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Figures

Grahic Jump Location
Fig. 1

Illustration of expected wave-averaged surface elevation under extreme waves generated during tropical storms. Panels ad show examples of directional spreading distributions D(f, θ) measured in each quadrant of a hurricane taken from Y06 (see Table 1 for full details); contours are drawn at 0.9, 0.8, 0.7, 0.6, and 0.5, and vertical lines show the direction local wind (solid) and dominant waves (dashed). Panels eh show the parameterization of spreading distributions above proposed in Sec. 2. Panels il show the linear NewWave free-surface elevation for each of the proposed directional distributions and a JONSWAP spectrum D(f,θ)η̂(f). Panels mp show the predicted wave-averaged surface elevation for each NewWave group: unfiltered (black lines) and low-pass filtered at 0.5fp (red lines, gray in print version). The right-hand side blue axes for rows il and mp illustrate our results at a field scale of 50:1 (a0 = 7.5 m, d =100 m, and f0 = 0.1 Hz), whereas the left-hand side axes correspond to lab scale (see Sec. 4).

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Fig. 2

Second-order difference interaction kernel B (from Ref. [11], see Appendix) shown as a function of normalized frequency f/fp and crossing angle θ1θ2 of interacting wave pairs for fp = 0.7 Hz and d =2.0 m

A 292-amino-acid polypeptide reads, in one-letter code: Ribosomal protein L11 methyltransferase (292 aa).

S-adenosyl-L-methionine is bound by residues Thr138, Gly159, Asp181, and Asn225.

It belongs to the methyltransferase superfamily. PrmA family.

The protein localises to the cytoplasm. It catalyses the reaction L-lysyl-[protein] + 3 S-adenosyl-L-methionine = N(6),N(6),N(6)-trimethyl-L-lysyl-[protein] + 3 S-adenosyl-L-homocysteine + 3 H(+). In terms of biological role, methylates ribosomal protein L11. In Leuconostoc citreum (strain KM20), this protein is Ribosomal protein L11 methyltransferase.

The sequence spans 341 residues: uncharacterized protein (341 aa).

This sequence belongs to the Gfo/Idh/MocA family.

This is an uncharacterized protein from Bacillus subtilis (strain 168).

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Fig. 3

The effects of water depth on formation of setup and corresponding second-order contribution to overall crest height; predictions shown for water depths kd = 0.5, 1, 10 left to right and directional skew Δθ = 0–180 deg in 10 deg increments from black to gray. Panels ac show second-order difference waves; panels df show second-order sum waves; panels gi show total second-order contribution. Calculations are carried out for linear wave groups η(1) based on the parameters in Table 2.

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Fig. 4

Predicted amplitude of second-order contribution to crest height as a function of high-frequency cutoff for a JONSWAP spectrum with the parameters detailed in Table 2 and directional distribution (3) for Δθ = 0, 90, 180 deg

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Fig. 5

Schematic diagram, showing wave tank setup and measurement gauge locations

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Fig. 6

Results of laboratory experiments with frequency-dependent directional skew (2) for different directional skews Δθ = 90, 135, 180, 225 deg, and frequency-independent spreading σθ = 20 deg. Panels ad show input directional distributions D(f, θ) with contours drawn at 0.9, 0.8, 0.7, 0.6, and 0.5. Panels ef show the linear free surface elevation η(1) and panels ij show second-order difference waves, where experiments are shown as black lines and predictions based on inputs to the tank are shown as red lines (gray in print version).